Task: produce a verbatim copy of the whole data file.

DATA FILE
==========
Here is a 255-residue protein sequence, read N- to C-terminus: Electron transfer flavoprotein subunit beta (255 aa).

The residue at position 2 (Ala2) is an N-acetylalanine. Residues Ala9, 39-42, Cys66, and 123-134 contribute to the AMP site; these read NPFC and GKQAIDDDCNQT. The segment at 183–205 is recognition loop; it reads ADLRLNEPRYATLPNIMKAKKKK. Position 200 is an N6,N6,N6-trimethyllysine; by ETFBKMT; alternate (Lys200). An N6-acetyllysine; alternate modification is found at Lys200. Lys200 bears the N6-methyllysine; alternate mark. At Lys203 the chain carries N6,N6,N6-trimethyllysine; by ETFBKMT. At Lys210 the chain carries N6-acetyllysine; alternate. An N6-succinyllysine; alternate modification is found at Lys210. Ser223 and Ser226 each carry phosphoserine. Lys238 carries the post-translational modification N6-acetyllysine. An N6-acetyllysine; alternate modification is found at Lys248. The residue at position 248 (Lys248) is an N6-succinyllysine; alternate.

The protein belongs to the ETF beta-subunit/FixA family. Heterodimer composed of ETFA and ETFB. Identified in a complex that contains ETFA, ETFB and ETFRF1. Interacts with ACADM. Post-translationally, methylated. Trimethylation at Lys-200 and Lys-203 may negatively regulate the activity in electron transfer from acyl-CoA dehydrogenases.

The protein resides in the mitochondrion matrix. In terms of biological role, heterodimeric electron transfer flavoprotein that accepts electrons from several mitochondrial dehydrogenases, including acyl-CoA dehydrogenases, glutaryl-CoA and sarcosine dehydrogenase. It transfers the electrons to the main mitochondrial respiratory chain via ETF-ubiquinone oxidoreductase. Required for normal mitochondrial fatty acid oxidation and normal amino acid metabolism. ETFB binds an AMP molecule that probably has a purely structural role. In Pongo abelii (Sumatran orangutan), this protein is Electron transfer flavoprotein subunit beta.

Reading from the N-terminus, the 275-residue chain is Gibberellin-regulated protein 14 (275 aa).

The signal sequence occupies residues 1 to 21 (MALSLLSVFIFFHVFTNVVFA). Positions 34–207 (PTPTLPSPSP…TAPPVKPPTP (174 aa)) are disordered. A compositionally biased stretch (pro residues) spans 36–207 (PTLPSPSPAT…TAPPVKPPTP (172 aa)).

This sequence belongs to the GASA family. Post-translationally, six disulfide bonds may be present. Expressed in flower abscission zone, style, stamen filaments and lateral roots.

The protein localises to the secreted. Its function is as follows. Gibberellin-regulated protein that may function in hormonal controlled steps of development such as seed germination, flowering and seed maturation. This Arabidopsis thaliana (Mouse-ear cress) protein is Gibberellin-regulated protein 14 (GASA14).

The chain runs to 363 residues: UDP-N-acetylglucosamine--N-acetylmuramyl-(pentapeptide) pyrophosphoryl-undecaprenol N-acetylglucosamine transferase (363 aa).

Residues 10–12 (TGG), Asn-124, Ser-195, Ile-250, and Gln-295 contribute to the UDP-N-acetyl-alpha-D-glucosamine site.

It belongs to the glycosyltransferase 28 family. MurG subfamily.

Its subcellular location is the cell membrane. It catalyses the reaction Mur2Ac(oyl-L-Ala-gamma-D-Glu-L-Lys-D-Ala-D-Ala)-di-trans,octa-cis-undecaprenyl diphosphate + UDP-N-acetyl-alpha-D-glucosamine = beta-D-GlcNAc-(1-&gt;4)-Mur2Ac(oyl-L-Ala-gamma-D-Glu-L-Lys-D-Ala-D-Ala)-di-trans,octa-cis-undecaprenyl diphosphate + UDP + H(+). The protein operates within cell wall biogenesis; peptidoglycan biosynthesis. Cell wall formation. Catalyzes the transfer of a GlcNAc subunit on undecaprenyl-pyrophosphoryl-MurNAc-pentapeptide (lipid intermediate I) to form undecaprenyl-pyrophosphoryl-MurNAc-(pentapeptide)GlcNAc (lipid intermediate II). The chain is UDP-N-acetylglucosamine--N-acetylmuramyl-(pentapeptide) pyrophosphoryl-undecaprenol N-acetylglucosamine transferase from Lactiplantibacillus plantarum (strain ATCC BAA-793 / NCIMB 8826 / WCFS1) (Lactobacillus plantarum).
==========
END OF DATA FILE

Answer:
Here is a 255-residue protein sequence, read N- to C-terminus: Electron transfer flavoprotein subunit beta (255 aa).

The residue at position 2 (Ala2) is an N-acetylalanine. Residues Ala9, 39-42, Cys66, and 123-134 contribute to the AMP site; these read NPFC and GKQAIDDDCNQT. The segment at 183–205 is recognition loop; it reads ADLRLNEPRYATLPNIMKAKKKK. Position 200 is an N6,N6,N6-trimethyllysine; by ETFBKMT; alternate (Lys200). An N6-acetyllysine; alternate modification is found at Lys200. Lys200 bears the N6-methyllysine; alternate mark. At Lys203 the chain carries N6,N6,N6-trimethyllysine; by ETFBKMT. At Lys210 the chain carries N6-acetyllysine; alternate. An N6-succinyllysine; alternate modification is found at Lys210. Ser223 and Ser226 each carry phosphoserine. Lys238 carries the post-translational modification N6-acetyllysine. An N6-acetyllysine; alternate modification is found at Lys248. The residue at position 248 (Lys248) is an N6-succinyllysine; alternate.

The protein belongs to the ETF beta-subunit/FixA family. Heterodimer composed of ETFA and ETFB. Identified in a complex that contains ETFA, ETFB and ETFRF1. Interacts with ACADM. Post-translationally, methylated. Trimethylation at Lys-200 and Lys-203 may negatively regulate the activity in electron transfer from acyl-CoA dehydrogenases.

The protein resides in the mitochondrion matrix. In terms of biological role, heterodimeric electron transfer flavoprotein that accepts electrons from several mitochondrial dehydrogenases, including acyl-CoA dehydrogenases, glutaryl-CoA and sarcosine dehydrogenase. It transfers the electrons to the main mitochondrial respiratory chain via ETF-ubiquinone oxidoreductase. Required for normal mitochondrial fatty acid oxidation and normal amino acid metabolism. ETFB binds an AMP molecule that probably has a purely structural role. In Pongo abelii (Sumatran orangutan), this protein is Electron transfer flavoprotein subunit beta.

Reading from the N-terminus, the 275-residue chain is Gibberellin-regulated protein 14 (275 aa).

The signal sequence occupies residues 1 to 21 (MALSLLSVFIFFHVFTNVVFA). Positions 34–207 (PTPTLPSPSP…TAPPVKPPTP (174 aa)) are disordered. A compositionally biased stretch (pro residues) spans 36–207 (PTLPSPSPAT…TAPPVKPPTP (172 aa)).

This sequence belongs to the GASA family. Post-translationally, six disulfide bonds may be present. Expressed in flower abscission zone, style, stamen filaments and lateral roots.

The protein localises to the secreted. Its function is as follows. Gibberellin-regulated protein that may function in hormonal controlled steps of development such as seed germination, flowering and seed maturation. This Arabidopsis thaliana (Mouse-ear cress) protein is Gibberellin-regulated protein 14 (GASA14).

The chain runs to 363 residues: UDP-N-acetylglucosamine--N-acetylmuramyl-(pentapeptide) pyrophosphoryl-undecaprenol N-acetylglucosamine transferase (363 aa).

Residues 10–12 (TGG), Asn-124, Ser-195, Ile-250, and Gln-295 contribute to the UDP-N-acetyl-alpha-D-glucosamine site.

It belongs to the glycosyltransferase 28 family. MurG subfamily.

Its subcellular location is the cell membrane. It catalyses the reaction Mur2Ac(oyl-L-Ala-gamma-D-Glu-L-Lys-D-Ala-D-Ala)-di-trans,octa-cis-undecaprenyl diphosphate + UDP-N-acetyl-alpha-D-glucosamine = beta-D-GlcNAc-(1-&gt;4)-Mur2Ac(oyl-L-Ala-gamma-D-Glu-L-Lys-D-Ala-D-Ala)-di-trans,octa-cis-undecaprenyl diphosphate + UDP + H(+). The protein operates within cell wall biogenesis; peptidoglycan biosynthesis. Cell wall formation. Catalyzes the transfer of a GlcNAc subunit on undecaprenyl-pyrophosphoryl-MurNAc-pentapeptide (lipid intermediate I) to form undecaprenyl-pyrophosphoryl-MurNAc-(pentapeptide)GlcNAc (lipid intermediate II). The chain is UDP-N-acetylglucosamine--N-acetylmuramyl-(pentapeptide) pyrophosphoryl-undecaprenol N-acetylglucosamine transferase from Lactiplantibacillus plantarum (strain ATCC BAA-793 / NCIMB 8826 / WCFS1) (Lactobacillus plantarum).